‘First The Tale Then The Head’ is emotional, bruising, and sometimes sci-fiy blend of Zen philosophers, jaunt guitar licks and Baroque bangers. Rising from a lonely snippet of Alan Watts (English philosopher of LSD Easternism), the tone of the record is set by ‘Nineteen’, with its swirling riff and lyrics about maturity’s imposition. ‘Even With Teeth’ sounds even more upbeat (somehow) for a song about squander and self-loathing, with a Smithian sensibility in everything expect the vocals. Unexpectedly then, ‘Living Like Ghosts’ starts like the bastard sprog of Talking Heads’ ‘Once In A Lifetime’ and The Cure’s ‘Lullaby’, morphing into pristine chorused guitar, chanting things like ‘Break away / Break away’ and ‘Time now to brace yourself / To face yourself and break the building blocks in’.
The instrumental ‘Rome’ ushers in the last act, with speedy guitar-picking smoothed over by gravelly violin. As a closer, ‘Everyone Looks Better In Sepia’ works a lot better than ‘Nineteen’ did as an opener; a droning exorcism of care, ‘We think a lot and then we die’. With orchestration smudging in from ‘Rome’, it exhibits the traumatic euphoria of early Bloc Party’s ‘Blue Light’ (for want of a better touchstone), a dizzying reorientation of perspective.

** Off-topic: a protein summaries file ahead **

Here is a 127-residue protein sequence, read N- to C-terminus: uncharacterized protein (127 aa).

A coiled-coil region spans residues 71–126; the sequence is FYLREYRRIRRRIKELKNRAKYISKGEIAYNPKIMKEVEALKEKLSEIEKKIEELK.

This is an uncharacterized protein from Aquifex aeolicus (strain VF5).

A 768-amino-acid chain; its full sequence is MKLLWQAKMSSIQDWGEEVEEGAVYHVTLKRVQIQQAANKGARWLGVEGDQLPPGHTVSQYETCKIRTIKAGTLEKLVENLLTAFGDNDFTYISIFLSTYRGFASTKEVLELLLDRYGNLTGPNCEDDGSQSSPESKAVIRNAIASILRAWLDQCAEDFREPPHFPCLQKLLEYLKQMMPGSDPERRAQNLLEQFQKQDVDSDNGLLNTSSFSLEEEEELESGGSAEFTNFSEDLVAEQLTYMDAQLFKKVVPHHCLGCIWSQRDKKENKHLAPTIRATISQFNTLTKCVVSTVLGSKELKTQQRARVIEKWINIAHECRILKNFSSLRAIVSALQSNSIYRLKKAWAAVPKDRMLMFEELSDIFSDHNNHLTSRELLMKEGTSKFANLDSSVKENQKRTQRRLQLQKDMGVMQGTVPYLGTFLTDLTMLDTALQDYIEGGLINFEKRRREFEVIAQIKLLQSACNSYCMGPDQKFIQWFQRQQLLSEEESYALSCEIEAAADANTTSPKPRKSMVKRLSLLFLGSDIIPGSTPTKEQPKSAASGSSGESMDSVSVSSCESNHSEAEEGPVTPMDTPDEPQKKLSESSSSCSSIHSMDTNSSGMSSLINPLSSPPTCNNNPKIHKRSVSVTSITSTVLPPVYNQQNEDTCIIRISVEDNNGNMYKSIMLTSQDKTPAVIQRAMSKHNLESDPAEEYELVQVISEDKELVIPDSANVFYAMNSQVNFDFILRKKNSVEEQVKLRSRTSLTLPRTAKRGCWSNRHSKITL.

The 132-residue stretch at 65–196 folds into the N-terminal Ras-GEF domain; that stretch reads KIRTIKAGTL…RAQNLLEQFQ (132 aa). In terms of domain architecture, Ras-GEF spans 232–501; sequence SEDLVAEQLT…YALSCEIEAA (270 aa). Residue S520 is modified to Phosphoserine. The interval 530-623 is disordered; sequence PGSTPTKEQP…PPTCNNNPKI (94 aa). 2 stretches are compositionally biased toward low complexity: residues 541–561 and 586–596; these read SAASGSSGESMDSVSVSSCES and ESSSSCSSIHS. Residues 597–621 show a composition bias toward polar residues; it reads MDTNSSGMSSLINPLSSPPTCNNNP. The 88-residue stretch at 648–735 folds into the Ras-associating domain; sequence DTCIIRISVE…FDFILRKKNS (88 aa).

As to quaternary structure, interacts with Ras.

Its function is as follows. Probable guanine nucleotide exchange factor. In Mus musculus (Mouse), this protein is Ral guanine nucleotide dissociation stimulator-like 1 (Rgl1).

As a whole, the EP works best with the transcendentalism of its first and last tracks, giving a grand sweep to the idea of life’s indeterminacy outside the context of growing up and finding your way in the world. Moreover, each song offers a reconciliation of living and not knowing how to live, because as Alan Watts puts it, ‘You are something the whole universe is doing, in the same way the wave is something the whole ocean is doing’. Perhaps more could have been done to vary the arrangements, but on the whole ‘First The Head, Then The Tale’ is a unusually unified if musically un-psychedelic meditation on adolescent anxiety.